Forum for Science, Industry and Business

Sponsored by:     3M 
Search our Site:

 

Antibody against carcinogenic substance deciphered

13.07.2017

Summertime is barbecue time. However, when fat reacts with glowing coal, a substance chemists call benzopyrene is created. It is a widespread environmental toxin that can cause cancer in humans. Since buildings were heated with coal and wood for decades, dispersed by chimney smoke, it is now also found in soil and groundwater. A team led by Prof. Arne Skerra from the Technical University of Munich (TUM) has deciphered the binding mechanism of an antibody to benzopyrene — a discovery that could pave the way for an easier method to identify and, hence, remove the toxin.

During the incomplete combustion of organic substances polycyclic aromatic hydrocarbons (PAHs) are created. The most well-known of these substances is benzo[a]pyrene (BaP) due to its high toxicity and its facile identification. Hence, it is generally used as a marker for the prevalence of PAHs. In the human body, PAHs substances are converted into molecules that may cause genetic variations (mutations), which in the worst case results in tumors. Hence, PAHs are seen as hazardous substances or environmental toxins.


When fat reacts with glowing coal at a barbecue, a substance chemists call benzopyrene is created. It is a widespread environmental toxin that can cause cancer in humans.

Photo: Fotolia/Dederer

Source: TUM

PAHs are released during the incomplete combustion of fossil fuels

Apart from the barbecuing of sausages, steaks or vegetables, significant amounts of PAHs are also created when smoking tobacco, which is why even passive smoking is now considered as being carcinogenic. Similarly, open fireplaces in apartments and vehicle exhausts are also seen as sources of PAHs. PAHs emitted into the air by the burning of fossil fuels remain there or bind to soot particles. By way of precipitation, they can then accumulate in the soil, on playgrounds, and in groundwater, ultimately also ending up in drinking water.

Because benzo[a]pyrene is highly carcinogenic, European directives specify a limit for the maximum amount of this substance in drinking water (10 ng/L for BaP). However, in order to measure such minute values, highly sensitive methods are needed. The team led by Prof. Arne Skerra from the Chair of Biological Chemistry in Weihenstephan and Prof. Dietmar Knopp from the Chair of Analytical Chemistry in Grosshadern have succeeded in identifying an antibody that tightly binds benzo[a]pyrene. They describe the complicated binding mechanism in the current issue of the specialist journal "Angewandte Chemie International Edition" (lit. "Applied Chemistry").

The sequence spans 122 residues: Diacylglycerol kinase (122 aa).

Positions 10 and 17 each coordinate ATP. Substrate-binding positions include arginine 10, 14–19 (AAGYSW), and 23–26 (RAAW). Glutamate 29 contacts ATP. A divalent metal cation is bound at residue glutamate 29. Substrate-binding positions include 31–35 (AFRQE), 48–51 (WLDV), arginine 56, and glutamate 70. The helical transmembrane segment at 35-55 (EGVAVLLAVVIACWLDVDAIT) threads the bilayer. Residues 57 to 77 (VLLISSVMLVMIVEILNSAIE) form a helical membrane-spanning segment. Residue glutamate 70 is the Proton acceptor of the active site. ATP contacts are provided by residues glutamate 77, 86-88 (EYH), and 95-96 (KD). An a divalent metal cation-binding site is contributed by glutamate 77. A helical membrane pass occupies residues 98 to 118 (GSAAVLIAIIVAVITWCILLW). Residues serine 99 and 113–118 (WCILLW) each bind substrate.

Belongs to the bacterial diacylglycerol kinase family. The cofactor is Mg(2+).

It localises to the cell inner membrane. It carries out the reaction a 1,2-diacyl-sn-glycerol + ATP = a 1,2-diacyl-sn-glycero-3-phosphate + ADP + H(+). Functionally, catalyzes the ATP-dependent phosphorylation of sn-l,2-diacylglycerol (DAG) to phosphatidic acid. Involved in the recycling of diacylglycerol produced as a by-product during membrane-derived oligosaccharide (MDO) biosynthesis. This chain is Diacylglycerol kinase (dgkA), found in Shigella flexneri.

"We now know how the binding of the antibody to benzo[a]pyrene, a peculiar organic compound, takes place", says Prof. Skerra, "allowing us to possibly develop antibodies against other PAHs as well. Hence, in the next step, it is conceivable that such antibodies may be used to separate aromatic hydrocarbons from contaminated drinking water, for example."

However, whether the scientists' discovery can eliminate the hazards of eating barbecue sausages is a different matter. Until then, barbecue fans should not grill their meat too long nor at a too high temperature, and also prevent meat juice and fat from dripping into the hot coal if possible.

Publikation:
Andreas Eichinger, Irmgard Neumaier, Michael Pschenitza, Reinhard Niessner, Dietmar Knopp und Arne Skerra: Tight molecular recognition of benzo[a]pyrene by a high affinity antibody, Angewandte Chemie International Edition 6/2017. DOI: 10.1002/anie.201703893

Contact:
Prof. Dr. Arne Skerra
Chair of Biological Chemistry
Technical University of Munich
Phone: +49/8161/71-4351
Mail: skerra@tum.de
http://www.wzw.tum.de/bc

Prof. Dr. Dietmar Knopp
Technical University of Munich
Chair of Analytical Chemistry
Phone: +49/89/2180-78241
Mail: dietmar.knopp@ch.tum.de

Weitere Informationen: